Cyber Governance Challenges for Albania: Addressing policy choice dilemmas

Supported by:Netherlands Embassy in Tirana

Project:Improved Policy Debate and Accountability to Delivering on Fundamentals First, through the Establishment of Cluster One EU Negotiations Platform – Albania (C1-EU-NPA)

This policy paper analyses Albania’s path towards European Union (EU) membership, with an emphasis on its cybersecurity policies and their alignment with the evolving EU acquis. As Albania approaches a decade as an official EU candidate nation, the research delves into the complex process of EU accession discussions, which demand harmonisation with the EU legal and regulatory requirements. Clustered within the “Fundamentals First” thematic area, cybersecurity has become an integral part of Chapter 24 “Justice, Freedom and Security”. The paper emphasises the importance of cybersecurity in the context of the EU’s increased focus on protecting digital systems and information.

By drawing parallels between the EU’s new cybersecurity strategy and Albania’s cyber governance model, the study proposes a strategic realignment of Albania’s cybersecurity approach. This recommendation arises from the potential risks of stagnation in cybersecurity progress or incompatibility with current EU standards if Albania adheres to the prior framework.

The European Union has prioritised the task of Shaping Europe’s Digital Future, by promoting cyber resilience, safeguarding communication and data and keeping online society and economy secure. Over a span of five years, the EU adopted the Second EU Cyber Security Strategy 2020-2025 (EUCSS), adopted the NIS2 Directive on measures for a high common level of cybersecurity across the Union (2022) and is discussing the proposals for the Directive on the resilience of critical entities, a proposal to establish the digital wallet and e-Identity (eIDAS 2.0), and a proposal to set uniform requirements for the security of network and information systems of companies and organisations operating in the financial sector as well as critical third parties which provide ICT (Information Communication Technologies), such as cloud platforms or data analytics services (Digital Operational Resilience Act (DORA)); and other initiatives such as the EU Cyber Diplomacy and expanding the prerogatives of ENISA (The European Union Agency for Cybersecurity). The analysis on EU cyber landscape is based on four pillars:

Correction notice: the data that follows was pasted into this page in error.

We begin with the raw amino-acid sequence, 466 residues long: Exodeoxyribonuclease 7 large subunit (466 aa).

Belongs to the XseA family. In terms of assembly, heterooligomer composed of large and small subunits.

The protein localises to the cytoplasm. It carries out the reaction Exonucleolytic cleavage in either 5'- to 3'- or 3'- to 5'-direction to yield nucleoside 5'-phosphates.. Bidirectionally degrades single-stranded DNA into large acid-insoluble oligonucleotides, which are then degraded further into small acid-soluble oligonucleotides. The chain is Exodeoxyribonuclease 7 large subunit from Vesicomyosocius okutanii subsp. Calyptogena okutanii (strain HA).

Pillar 1: Cybersecurity Strategy and Governance
Pillar 2: Investment and Research
Pillar 3: Policy Guidance and Coordination
Pillar 4: Collaboration and Diplomacy

The central focus of this paper is linked to the EU’s pivot to another standard of cybersecurity. Considering this, Albania finds itself in the position of pursuing alignment with a moving train (EU trajectory to the Digital Europe). This situation prompts an inquiry into Albania’s strategies and measures concerning the resilience of its critical infrastructures and, by extension, its overall approach to cybersecurity.


The aim of this paper is threefold:

  • To introduce the Albanian audience to the EU standard on cybersecurity;
  • To provide an overview of the current situation of the cybersecurity in Albania, focusing on the legal framework, cyber policy, cyber resilience of the critical and important information infrastructures; and
  • To ascertain whether Albania should jump in the EU’s moving train towards a resilient, digital society.